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Can brain dumps be stopped?

Brain dumps are the biggest threat to the certification industry these days, significantly devaluing certifications that rely primarily on multiple-choice answers. Similarly to the threat-prevention measures adopted by airport security (read the insightful analysis of their behavior from Bruce Schneier, a renowned security guru), IT vendors are responding with high-tech measures.

Some of these measures are simply brilliant; for example, attaching a photograph of the candidate to the exam printout. Others, such as exam data forensics, will probably stop some cheaters, but also generate a lot of false positives. However, brain dumps could be stopped in a very low-tech way: human brains have limited capacity; if you increase the size of the question pool, the brain dumps become useless.

Can you increase the size of the question pool? Absolutely. Terry Slattery has proposed a method by which even a security breach by one of the participants would not compromise the majority of the question pool.

Wouldn’t that cost a lot of money? That’s a relative question. Cisco recently announced that it has issued over a million certifications. The cheapest certification you can get is the CCNA composite exam at $250, and individual exam tests cost upward of $100. If only a small percentage of the certification-related revenue would be reinvested in writing more questions, brain dumps wouldn’t be a problem anymore.

Can you even write that many questions? Once you can’t write new questions, you’ve obviously exhausted the contents of the certification materials, and those materials (training classes, books etc.) become functionally equivalent to the brain dumps. Anyone who can correctly answer all the questions covered by the certification material is by definition certifiable, regardless of how those correct answers were acquired. Obviously, it helps if the questions are written in a way that tests the understanding of the subject matter, not the memorization of useless facts.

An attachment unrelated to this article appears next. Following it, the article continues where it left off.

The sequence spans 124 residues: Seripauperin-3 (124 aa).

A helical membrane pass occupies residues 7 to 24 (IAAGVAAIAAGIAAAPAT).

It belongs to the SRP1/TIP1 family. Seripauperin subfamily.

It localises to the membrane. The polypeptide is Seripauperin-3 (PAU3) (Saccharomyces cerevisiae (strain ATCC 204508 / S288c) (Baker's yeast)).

6 comments:

  1. Here in Oz we've had identity checks when going for exams forever. In the last few years they've even started taking photos and submitting them back to Cisco to ensure the same person takes the exam each time. And at one point they were even taking fingerprints but they didn't do that the last couple of times I did my recert.

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  2. That is all great, but how do you beat the Pass4Sure and Test King babies. It isn't like you have to have someone take a test for you if you know every question and answer that you will be given.

    They should have 5 or 6 simulators on every exam that are pulled from a pool of 100. The simulators should be scored separately and if you get less than 60% on the "written" portion or the "simulator" portion then you fail the whole exam.

    Let them TestKing or Pass4Sure a pool of 100 sims. By the time they memorize all that they might actually know something anyways!!!

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  3. @Josh: Let them TestKing 5000 questions :) By the time someone manages to memorize 5000 Q&A pairs, he might actually know a bit :))

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  4. Amen to that 5000 questions per exam minimum - hell reword the question 10 ways if you have to, you'll get a higher qualified person as result.

    Darby Weaver

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  5. I have found these Certifications exam helpful to those who are looking for shortcuts. Well I tried this 642-845 exam in my last attempt.

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  6. This is interesting, I am impressed!


    Medela symphony

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